Ropemaker Properties v Bella Italia  is the latest in a flurry of cases  which have highlighted traps for the unwary when it comes to serving legal notices. In an uncertain economic climate parties often want to escape contracts or leases that are no longer viable, or they want to avail themselves of opportunities to bring claims under warranties or indemnities where contracts and timescales allow. In recent months we have seen an increase in cases where parties have tried to do all of these things, but have fallen foul of service requirements. Specialist Real Estate Litigator Ruth Ormrod shares her top tips to mitigate risk.
Invalid notice to terminate agreement for lease
In this case the tenant had, in 2014, entered into an agreement for lease in relation to a retail unit in a proposed new development in Colchester. In May 2017, however, the tenant sought to terminate the agreement by sending written notice to the landlord. Unfortunately for the tenant, the relevant clause in the agreement for lease also required service on the guarantor for any such notice to be valid. The High Court held that it was irrelevant: that the tenant and guarantor were group companies; that the relevant requirements had been complied with in substance (if not in form) by virtue of the fact that intention to terminate the agreement for lease had been noted in the board minutes of the tenant’s and guarantor’s parent company; and that the additional service requirement had no apparent purpose or commercial benefit. In doing so the court insisted upon the well-established strict approach to service of notices, emphasising that service formalities must be complied with absolutely precisely, even if that ultimately means that a notice is found to be invalid on a very technical, even unattractive, basis. The tenant therefore remained bound to complete the lease, despite that no longer being its preferred commercial course.
Top tips for effective notices
A good tip, when it comes to the service of any legal notice, is to remember the mantra: who, when and how?
Immediately a party considers serving (or, conversely, challenging) a notice, it should ascertain exactly:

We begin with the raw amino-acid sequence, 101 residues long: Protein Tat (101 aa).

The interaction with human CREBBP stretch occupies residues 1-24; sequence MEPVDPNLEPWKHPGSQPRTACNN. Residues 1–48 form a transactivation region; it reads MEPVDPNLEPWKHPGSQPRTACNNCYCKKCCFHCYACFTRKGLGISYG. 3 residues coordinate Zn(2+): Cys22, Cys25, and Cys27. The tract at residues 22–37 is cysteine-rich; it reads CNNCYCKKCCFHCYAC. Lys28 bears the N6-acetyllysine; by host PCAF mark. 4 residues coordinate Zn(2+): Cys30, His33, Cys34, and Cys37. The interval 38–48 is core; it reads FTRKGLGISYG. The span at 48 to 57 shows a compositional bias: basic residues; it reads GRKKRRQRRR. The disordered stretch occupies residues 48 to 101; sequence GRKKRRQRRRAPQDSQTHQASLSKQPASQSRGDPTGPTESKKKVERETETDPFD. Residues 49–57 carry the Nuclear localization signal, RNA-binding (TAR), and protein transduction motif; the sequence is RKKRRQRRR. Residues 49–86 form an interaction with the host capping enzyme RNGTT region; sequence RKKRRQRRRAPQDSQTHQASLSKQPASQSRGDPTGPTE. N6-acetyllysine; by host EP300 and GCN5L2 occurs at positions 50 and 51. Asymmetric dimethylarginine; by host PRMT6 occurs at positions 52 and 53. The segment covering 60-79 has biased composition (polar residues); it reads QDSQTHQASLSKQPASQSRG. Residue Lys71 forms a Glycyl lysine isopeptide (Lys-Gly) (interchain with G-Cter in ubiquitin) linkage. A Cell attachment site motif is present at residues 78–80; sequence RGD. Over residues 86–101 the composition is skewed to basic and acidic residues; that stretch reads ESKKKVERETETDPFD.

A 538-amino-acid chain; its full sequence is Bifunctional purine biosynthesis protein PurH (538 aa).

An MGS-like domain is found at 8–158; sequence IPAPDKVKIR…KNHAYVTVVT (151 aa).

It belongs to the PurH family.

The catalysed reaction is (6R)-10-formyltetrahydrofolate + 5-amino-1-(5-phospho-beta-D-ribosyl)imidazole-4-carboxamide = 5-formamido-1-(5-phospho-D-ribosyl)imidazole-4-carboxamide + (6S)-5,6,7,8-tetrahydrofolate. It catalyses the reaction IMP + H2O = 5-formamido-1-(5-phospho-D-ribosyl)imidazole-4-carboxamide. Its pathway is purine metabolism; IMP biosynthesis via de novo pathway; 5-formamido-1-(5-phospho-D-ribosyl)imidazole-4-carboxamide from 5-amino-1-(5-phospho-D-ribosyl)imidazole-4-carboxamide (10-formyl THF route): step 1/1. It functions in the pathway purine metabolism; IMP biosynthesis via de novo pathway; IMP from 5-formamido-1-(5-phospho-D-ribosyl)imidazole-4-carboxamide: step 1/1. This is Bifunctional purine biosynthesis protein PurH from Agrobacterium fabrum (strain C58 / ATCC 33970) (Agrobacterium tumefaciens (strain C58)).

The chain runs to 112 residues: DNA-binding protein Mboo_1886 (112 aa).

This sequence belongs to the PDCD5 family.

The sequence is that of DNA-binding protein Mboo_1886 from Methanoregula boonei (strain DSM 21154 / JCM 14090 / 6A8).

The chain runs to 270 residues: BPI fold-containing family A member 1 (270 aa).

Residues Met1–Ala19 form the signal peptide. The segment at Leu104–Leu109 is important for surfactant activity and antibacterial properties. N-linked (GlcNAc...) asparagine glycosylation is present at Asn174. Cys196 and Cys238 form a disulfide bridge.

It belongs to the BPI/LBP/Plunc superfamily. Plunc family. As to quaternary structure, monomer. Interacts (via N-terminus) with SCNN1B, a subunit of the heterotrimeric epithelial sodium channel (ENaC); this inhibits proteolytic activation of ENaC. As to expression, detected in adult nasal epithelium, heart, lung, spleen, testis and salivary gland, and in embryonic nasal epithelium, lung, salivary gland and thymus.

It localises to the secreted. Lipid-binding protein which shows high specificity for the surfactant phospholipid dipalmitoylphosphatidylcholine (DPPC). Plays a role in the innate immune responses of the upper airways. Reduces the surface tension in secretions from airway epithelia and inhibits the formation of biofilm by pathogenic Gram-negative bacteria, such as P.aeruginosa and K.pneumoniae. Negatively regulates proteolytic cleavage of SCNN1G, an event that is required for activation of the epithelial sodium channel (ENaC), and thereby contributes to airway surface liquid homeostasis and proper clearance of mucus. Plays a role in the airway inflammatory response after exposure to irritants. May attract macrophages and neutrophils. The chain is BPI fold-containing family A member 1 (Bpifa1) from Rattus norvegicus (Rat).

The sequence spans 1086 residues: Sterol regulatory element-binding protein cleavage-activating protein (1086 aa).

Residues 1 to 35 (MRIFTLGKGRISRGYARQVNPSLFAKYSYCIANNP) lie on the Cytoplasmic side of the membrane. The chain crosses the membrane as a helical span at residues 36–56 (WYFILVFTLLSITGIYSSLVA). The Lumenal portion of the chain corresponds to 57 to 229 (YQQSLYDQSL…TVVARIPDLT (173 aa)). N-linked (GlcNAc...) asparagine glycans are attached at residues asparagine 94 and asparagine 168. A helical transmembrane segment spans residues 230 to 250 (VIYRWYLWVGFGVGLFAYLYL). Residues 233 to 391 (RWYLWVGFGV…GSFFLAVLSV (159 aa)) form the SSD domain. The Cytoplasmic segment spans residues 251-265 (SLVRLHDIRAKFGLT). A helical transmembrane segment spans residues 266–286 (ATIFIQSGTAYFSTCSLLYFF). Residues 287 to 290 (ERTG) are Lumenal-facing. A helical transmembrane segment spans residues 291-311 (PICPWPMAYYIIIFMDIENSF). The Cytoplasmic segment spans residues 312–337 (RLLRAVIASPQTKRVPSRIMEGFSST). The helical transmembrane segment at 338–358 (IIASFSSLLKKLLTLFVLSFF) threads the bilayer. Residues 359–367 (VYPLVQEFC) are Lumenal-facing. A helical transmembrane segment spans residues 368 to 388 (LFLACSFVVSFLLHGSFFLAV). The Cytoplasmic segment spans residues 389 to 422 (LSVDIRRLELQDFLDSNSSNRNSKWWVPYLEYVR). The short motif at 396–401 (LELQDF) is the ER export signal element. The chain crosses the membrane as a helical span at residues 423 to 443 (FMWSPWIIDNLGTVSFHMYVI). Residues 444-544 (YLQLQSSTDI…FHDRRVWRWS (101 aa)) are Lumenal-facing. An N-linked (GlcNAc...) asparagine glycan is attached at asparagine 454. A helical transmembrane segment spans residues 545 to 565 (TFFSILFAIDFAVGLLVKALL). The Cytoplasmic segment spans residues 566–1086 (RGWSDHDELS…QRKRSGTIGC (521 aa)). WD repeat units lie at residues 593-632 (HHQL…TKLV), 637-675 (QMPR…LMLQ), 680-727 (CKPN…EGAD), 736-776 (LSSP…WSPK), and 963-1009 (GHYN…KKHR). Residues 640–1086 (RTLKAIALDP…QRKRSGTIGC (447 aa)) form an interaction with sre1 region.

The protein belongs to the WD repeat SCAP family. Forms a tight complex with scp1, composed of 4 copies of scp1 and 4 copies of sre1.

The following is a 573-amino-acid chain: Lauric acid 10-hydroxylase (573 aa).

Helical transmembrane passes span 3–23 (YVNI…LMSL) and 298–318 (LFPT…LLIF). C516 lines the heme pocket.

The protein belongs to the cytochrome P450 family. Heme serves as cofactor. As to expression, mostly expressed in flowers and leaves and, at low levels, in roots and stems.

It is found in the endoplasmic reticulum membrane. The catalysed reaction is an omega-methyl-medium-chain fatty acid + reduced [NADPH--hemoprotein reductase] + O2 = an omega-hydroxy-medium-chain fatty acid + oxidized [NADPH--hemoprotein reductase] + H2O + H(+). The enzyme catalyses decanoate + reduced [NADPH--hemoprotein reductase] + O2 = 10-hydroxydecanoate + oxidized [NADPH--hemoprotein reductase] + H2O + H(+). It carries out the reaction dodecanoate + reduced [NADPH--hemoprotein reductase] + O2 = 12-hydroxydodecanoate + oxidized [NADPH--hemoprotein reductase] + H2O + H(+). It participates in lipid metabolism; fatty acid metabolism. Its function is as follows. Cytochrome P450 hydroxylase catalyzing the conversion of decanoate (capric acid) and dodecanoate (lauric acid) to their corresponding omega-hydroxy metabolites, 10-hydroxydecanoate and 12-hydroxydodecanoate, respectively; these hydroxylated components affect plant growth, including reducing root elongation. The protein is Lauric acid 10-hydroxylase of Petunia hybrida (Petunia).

Who is required to give notice and on whom the notice should be served. (Consider the party/counter-party itself? Legal representatives? Other agents? Have there been any assignments, novations or variations which change the position? What are the current names and addresses/contract arrangements for the relevant parties/agents?)
When the notice should be served, including whether there are any long-stop dates for service or for completion of any other conditional/procedural steps (such as commencing any follow-on court claims, or the like).
It is also important to bear in mind, when calculating dates, that there may be different dates to ascertain. For example, depending on the nature and wording of the notice clause, you may need to know the date on which a notice actually has to take effect; the date by which it has to be served on (i.e. received by) the receiving party; and/or the date by which it has to be issued.
All of those dates can be influenced by other factors (such as the required method of valid service; how long that will take; whether the contract designates when service will take place or whether the contract relies on external deeming provisions; whether there are any weekends/bank holidays to take into account and/or whether only working/business days count (which can differ across different countries); and so on.
The ‘how‘ covers: the specific content of the notice; the form of the notice and any strict procedural requirements (in Mannai , the leading case, Lord Hoffmann famously said: “if the [termination] clause had said that the notice had to be on blue paper, it would have been no good serving a notice on pink paper“); and the fact that service must be effected in accordance with any contractually specified method. (The latter can, in turn, can lead to problems if notification obligations within contracts are drafted in isolation from, or inconsistently with, more general service clauses and other relevant contractual provisions. For example, what happens if a party gives a PO box as its service address, but the contract specifies service by recorded delivery? (You cannot effect recorded delivery on a PO box) What happens if the contract specifies that the service address is a party’s registered office, but the agreement is assigned to an individual? (Individuals do not have registered offices).)
The best advice is to leave the service (or, again conversely, the acceptance) of any legal notice entirely to the experts. The consequences of getting it wrong can be too costly to gamble. Instructing specialist legal representatives to take on the risk for you reduces the chance of any problems arising.
  EWHC 1002 (Ch)
 See our related articles for cases involving lease break notices and warranty claim notices, for example.
 Mannai Investment Co Ltd v Eagle Star Life Assurance Co Ltd  AC 749, HL